COVID-19 by the numbers

Reported Feb. 21New cases: 210; 668,109 total cases. Deaths: three; Santa Fe County has had 398 total deaths; 9,016 total fatalities statewide. Statewide hospitalizations: 69. Patients on ventilators: nine

The Centers for Disease Control and Prevention’s most recent Feb. 16 “community levels” map shows the entire state has green—low—levels. Corresponding recommendations for each level can be found here.

Resources: Receive four free at-home COVID-19 tests per household via; Check availability for additional free COVID-19 tests through Project ACT; CDC interactive booster eligibility tool; NM DOH vaccine & booster registration; CDC isolation and exposure interactive tool; COVID-19 treatment info; NMDOH immunocompromised tool kit. People seeking treatment who do not have a medical provider can call NMDOH’s COVID-19 hotline at 1-855-600-3453. DOH encourages residents to download the NM Notify app and to report positive COVID-19 home tests on the app.

You can read all of SFR’s COVID-19 coverage here.

Listen up

The recently published results of the 13th annual Conservation in the West poll from Colorado College found found respondents in eight Mountain West states—Arizona, Colorado, Idaho, Montana, Nevada, New Mexico, Utah and Wyoming—express high levels of support (in the 70 to 90% range) for a variety of conservation efforts, including: protecting wildlife habitats and migration routes; ensuring healthier forests; preventing light pollution that blocks out the stars; and safeguarding drinking water. Local conservation efforts had particularly strong backing; in New Mexico, for instance, 88% of voters want to designate existing public lands in the Caja del Rio plateau as a national conservation area. On the most recent episode of the National Parks Traveler Podcast, host Kurt Repanshek discusses the poll’s results with Brian Kurzel, regional executive director for the Rocky Mountain region of the National Wildlife Federation.

Desert living

The Wall Street Journal’s Mansion section recently rolled out a series of articles from a special desert living issue, including a story on the Southwest architectural style known as pueblo or adobe. Steven Moffson, the National Register coordinator for the State Historic Preservation Office in Santa Fe, explains to WSJ that rounded corners “is one of the defining characteristics” for adobe homes “because you can’t hold a sharp corner on a building with mud.” The story, naturally, also lists some “pueblo-style” homes for sale in the Southwest, including a $2.15 million traditional adobe house in Taos with six fireplaces, wall niches, vigas, latillas and willow window shutters. Another story in the series spotlights artists and writers who look to the desert for “inspiration,” and the real-estate that allows them to do so. For instance, in Santa Fe, abstract artist Kiyomi Baird’s art studio includes 27-foot ceilings and an outdoor viewing platform that overlooks the 40-acre estate she and her husband bought. “I wanted a space that I could work in, but also wanted to create receptions and events,” Baird tells the Journal. Thus: “The Bairds moved into their 9,686-square-foot home in 2016 and built the separate museum-style, 1,995-square-foot studio with a bathroom the following year at a cost of more than $1 million. The studio is a couple hundred feet from the main home, which has five bedrooms, nine bathrooms, a wine room, an indoor pool and a library.”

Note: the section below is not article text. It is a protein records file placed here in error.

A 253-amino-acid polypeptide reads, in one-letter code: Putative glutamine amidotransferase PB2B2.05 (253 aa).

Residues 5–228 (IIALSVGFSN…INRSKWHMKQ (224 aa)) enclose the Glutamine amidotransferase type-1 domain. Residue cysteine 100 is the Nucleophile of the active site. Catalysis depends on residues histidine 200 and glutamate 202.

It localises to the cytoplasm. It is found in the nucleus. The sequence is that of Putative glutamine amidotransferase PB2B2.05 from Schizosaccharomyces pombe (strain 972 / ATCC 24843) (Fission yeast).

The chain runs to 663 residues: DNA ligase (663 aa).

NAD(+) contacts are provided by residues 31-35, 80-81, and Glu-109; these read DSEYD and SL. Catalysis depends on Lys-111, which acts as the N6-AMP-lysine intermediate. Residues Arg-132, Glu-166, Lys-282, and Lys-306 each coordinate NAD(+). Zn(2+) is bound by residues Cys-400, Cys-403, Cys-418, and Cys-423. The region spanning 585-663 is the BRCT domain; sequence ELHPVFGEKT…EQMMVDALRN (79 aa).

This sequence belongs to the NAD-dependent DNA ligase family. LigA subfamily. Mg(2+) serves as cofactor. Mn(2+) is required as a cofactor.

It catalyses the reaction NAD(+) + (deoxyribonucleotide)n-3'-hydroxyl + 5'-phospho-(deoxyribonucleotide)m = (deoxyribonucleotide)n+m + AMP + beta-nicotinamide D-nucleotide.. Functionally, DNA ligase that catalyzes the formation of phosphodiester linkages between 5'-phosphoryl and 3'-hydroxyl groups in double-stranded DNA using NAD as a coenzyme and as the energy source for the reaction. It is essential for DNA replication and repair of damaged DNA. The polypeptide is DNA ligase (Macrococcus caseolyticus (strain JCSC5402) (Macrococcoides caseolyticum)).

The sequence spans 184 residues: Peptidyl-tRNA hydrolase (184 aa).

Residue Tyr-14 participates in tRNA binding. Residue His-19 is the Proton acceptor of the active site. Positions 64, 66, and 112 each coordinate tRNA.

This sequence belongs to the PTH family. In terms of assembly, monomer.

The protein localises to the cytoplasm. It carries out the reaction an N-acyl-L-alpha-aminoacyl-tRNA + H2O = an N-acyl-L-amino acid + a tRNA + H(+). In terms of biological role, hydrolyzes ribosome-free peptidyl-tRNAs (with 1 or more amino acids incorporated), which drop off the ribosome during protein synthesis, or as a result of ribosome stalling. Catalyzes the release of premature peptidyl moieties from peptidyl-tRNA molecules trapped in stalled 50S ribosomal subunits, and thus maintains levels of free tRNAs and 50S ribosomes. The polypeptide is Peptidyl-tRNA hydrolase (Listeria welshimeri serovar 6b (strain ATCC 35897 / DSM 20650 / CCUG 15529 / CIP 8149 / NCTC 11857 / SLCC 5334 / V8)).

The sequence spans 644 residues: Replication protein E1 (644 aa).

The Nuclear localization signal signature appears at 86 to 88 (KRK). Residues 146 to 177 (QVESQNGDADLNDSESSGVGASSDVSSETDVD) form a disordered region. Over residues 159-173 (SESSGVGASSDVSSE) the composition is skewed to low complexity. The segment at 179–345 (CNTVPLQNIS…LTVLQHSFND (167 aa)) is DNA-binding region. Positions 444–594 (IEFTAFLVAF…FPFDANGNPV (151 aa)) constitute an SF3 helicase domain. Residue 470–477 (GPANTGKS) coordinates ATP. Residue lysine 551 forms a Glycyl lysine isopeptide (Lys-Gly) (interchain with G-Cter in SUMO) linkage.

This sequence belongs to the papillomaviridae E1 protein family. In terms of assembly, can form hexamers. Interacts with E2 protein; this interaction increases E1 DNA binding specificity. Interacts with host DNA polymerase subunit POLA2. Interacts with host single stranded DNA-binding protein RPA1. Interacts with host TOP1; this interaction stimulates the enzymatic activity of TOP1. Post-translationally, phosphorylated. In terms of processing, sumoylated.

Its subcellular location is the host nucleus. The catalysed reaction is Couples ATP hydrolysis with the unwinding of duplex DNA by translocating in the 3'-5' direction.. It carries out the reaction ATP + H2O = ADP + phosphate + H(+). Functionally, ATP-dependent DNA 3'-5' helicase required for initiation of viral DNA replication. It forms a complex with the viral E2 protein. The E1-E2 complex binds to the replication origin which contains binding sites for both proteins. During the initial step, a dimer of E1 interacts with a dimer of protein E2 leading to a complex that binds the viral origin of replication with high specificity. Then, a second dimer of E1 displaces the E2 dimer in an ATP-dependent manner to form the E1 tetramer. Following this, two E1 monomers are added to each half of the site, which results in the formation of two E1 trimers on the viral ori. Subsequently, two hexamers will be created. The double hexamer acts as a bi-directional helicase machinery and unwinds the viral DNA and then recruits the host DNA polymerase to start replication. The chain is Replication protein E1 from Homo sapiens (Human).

Transcending art

We mentioned previously the glowing January review the LA Times bestowed upon Another World: The Transcendental Painting Group, 1938–1945 (through June 19 at the Los Angeles County Museum). Now the newspaper delves into how the New Mexico artists—and the federal government—changed modern art. “Isolated in the rural American Southwest and navigating the harsh realities of poverty in the 1930s, a small group of artists made sublime abstract art that sought to intuitively connect viewers to a spiritual realm,” the story begins. “These artists gathered in an adobe home in Santa Fe, N.M., in the summer of 1938 to formalize their commitment to a collective effort of art-making with metaphysical motivations. They named it the Transcendental Painting Group.” While the exhibition is the most “comprehensive” look at all of the TPG artists, the story notes, less visible is “how the Works Progress Administration shaped TPG artists’ awareness of art’s capacity to enlighten audiences.” The WPA work relief program, by putting artists to work in public venues “demystified creative labor and brought local residents in dialogue with the insular community of artists.” For the TPG artists, this type of public sphere engagement led to the “radical belief” that “if artists were doing their job, viewers could access a portal to understanding nature, music and self—a fourth dimension on a two-dimensional surface.” Juxtapose magazine also has just published a short slide show of some of the works in the show.

Catch wind

Santa Fe will be under a high wind warning starting at 8 am today through 2 am, according to the National Weather Service, which forecasts a south wind 20 to 30 mph increasing to 30 to 40 mph in the afternoon, with gusts as high as 55 mph (the winds appear as though they will be the strongest between 11 am and 8 pm). Other parts of the state could experience “hurricane force wind gusts,” with peak gusts of 80 to 90 mph expected in the Gila Wilderness and Sacramento Mountains. In addition to the wind, Santa Fe will start out cloudy, gradually become sunny and have a high temperature of 42 degrees and a 70% chance for precipitation in the form of rain and snow in the morning becoming just snow later. So if you’re celebrating National Margarita Day today, you might want to do so at home.

Thanks for reading! As a very early riser, The Word does not understand why videos of people’s morning routines would be of any interest to anyone, but apparently they are very popular on TikTok.